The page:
Riemann integral/Above and below/Section

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A step function from above and one from below. The green area is a step integral from below and the yellow area (partly covered) is a step function from above.

Let denote a compact interval and let

denote a function. Then is called Riemann-integrable if the upper integral and the lower integral

of exist and coincide.

It might by historically more adequate to call this Darboux-integrable.

Let denote a compact interval. For a Riemann-integrable function

we call the upper integral of (which by definition coincides with the lower integral) the definite integral of over . It is denoted by

The computation of such integrals is called to integrate. Don't think too much about the symbol . It expresses that we want to integrate with respect to this variable. The name of the variable is not relevant, we have

Let denote a compact interval, and let

denote a function. Suppose that there exists a sequence of lower step functions  with and a sequence of upper step functions  with . Suppose furthermore that the corresponding sequences of step integrals converge to the same real number. Then is Riemann-integrable, and the definite integral equals this limit, so


We consider the function

which is strictly increasing in this interval. Hence, for a subinterval , the value is the minimum, and is the maximum of the function on this subinterval. Let be a positive natural number. We partition the interval into the subintervals , , of length . The step integral for the corresponding lower step function is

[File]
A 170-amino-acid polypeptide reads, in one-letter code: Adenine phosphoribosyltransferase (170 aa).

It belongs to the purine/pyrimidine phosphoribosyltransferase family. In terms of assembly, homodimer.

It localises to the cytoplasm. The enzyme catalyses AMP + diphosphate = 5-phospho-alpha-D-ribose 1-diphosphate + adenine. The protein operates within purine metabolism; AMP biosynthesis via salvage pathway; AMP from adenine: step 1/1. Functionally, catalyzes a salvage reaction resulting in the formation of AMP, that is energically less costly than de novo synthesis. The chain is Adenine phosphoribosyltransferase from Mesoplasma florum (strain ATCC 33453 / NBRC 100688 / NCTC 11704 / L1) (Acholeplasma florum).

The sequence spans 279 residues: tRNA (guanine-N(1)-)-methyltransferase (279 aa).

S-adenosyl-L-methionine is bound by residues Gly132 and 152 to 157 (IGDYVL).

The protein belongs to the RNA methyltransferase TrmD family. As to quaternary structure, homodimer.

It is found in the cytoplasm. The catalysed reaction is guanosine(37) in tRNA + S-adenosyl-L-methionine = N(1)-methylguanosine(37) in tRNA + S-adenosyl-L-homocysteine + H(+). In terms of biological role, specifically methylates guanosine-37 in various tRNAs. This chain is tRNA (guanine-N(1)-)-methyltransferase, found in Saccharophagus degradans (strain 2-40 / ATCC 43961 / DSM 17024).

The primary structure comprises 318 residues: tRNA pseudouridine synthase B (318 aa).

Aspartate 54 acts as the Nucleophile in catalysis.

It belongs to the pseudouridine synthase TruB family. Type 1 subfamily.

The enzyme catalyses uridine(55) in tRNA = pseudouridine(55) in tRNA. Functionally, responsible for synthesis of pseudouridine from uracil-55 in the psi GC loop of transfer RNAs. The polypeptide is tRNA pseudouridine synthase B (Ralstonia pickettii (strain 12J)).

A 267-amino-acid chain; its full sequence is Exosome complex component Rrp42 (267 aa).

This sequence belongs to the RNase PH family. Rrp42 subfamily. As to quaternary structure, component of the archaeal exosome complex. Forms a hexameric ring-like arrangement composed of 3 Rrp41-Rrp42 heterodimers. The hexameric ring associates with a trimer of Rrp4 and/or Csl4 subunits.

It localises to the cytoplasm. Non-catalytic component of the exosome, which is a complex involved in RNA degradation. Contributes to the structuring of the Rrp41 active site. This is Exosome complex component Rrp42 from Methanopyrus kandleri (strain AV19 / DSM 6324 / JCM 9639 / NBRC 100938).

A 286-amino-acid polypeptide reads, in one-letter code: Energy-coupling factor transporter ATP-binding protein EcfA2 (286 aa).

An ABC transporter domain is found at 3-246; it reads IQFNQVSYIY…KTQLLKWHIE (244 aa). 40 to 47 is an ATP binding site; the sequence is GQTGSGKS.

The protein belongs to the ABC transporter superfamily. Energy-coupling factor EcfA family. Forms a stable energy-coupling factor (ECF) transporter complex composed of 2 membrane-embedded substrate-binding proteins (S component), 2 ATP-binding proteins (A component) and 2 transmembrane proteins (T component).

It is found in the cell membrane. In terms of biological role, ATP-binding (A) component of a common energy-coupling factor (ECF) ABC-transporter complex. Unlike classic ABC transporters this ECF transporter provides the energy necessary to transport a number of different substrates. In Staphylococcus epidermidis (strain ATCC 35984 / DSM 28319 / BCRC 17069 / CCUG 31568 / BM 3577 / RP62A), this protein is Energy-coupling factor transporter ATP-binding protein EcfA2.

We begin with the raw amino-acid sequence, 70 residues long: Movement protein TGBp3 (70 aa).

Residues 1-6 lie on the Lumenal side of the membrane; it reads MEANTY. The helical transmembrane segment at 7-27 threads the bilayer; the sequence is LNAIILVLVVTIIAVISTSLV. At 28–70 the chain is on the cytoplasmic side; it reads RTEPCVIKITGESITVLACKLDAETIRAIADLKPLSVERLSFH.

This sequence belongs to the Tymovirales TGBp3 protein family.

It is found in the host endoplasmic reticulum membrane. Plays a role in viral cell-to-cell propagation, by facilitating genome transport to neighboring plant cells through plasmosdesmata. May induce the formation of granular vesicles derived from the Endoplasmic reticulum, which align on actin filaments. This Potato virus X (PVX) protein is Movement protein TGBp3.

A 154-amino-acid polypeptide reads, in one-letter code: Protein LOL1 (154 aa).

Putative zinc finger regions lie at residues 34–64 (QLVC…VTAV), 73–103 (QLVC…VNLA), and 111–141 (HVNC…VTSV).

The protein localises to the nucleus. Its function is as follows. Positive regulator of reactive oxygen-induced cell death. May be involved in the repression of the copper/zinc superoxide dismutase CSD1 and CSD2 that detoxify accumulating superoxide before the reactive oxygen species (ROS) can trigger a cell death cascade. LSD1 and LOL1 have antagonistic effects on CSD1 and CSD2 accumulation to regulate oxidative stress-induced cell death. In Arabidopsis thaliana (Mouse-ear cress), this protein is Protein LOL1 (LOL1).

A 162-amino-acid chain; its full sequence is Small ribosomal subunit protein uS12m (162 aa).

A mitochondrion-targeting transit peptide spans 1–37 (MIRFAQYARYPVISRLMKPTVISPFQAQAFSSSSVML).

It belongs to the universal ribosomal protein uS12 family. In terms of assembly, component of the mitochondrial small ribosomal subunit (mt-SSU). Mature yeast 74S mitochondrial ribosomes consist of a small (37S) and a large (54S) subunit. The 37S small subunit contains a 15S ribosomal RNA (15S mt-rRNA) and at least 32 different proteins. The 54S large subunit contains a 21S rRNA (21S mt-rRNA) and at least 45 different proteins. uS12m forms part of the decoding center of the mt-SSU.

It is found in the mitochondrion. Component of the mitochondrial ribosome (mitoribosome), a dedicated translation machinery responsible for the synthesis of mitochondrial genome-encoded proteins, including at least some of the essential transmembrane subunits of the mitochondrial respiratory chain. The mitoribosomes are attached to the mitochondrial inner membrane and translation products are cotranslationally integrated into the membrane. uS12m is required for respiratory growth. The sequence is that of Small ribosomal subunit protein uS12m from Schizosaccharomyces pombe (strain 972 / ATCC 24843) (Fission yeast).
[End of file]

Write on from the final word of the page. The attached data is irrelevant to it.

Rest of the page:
(see exercise for the formula for the sum of the squares). Since the sequences and converge to , the limit for of these step integrals equals . The step integral for the corresponding step function from above is

The limit of this sequence is again . By fact, the upper integral and the lower integral coincide, hence the function is Riemann-integrable, and for the definite integral we get

Let be a compact interval, and let

be a function. Then the following statements are equivalent.
  1. The function is Riemann-integrable.
  2. There exists a partition , such that the restrictions are Riemann-integrable.
  3. For every partition , the restrictions are Riemann-integrable.
In this situation, the equation



Let be a function on a real interval. Then is called Riemann-integrable, if the restriction of to every compact interval is


Due to this lemma, both definitions coincide for a compact interval . The integrability of a function does not mean that has a meaning or exists.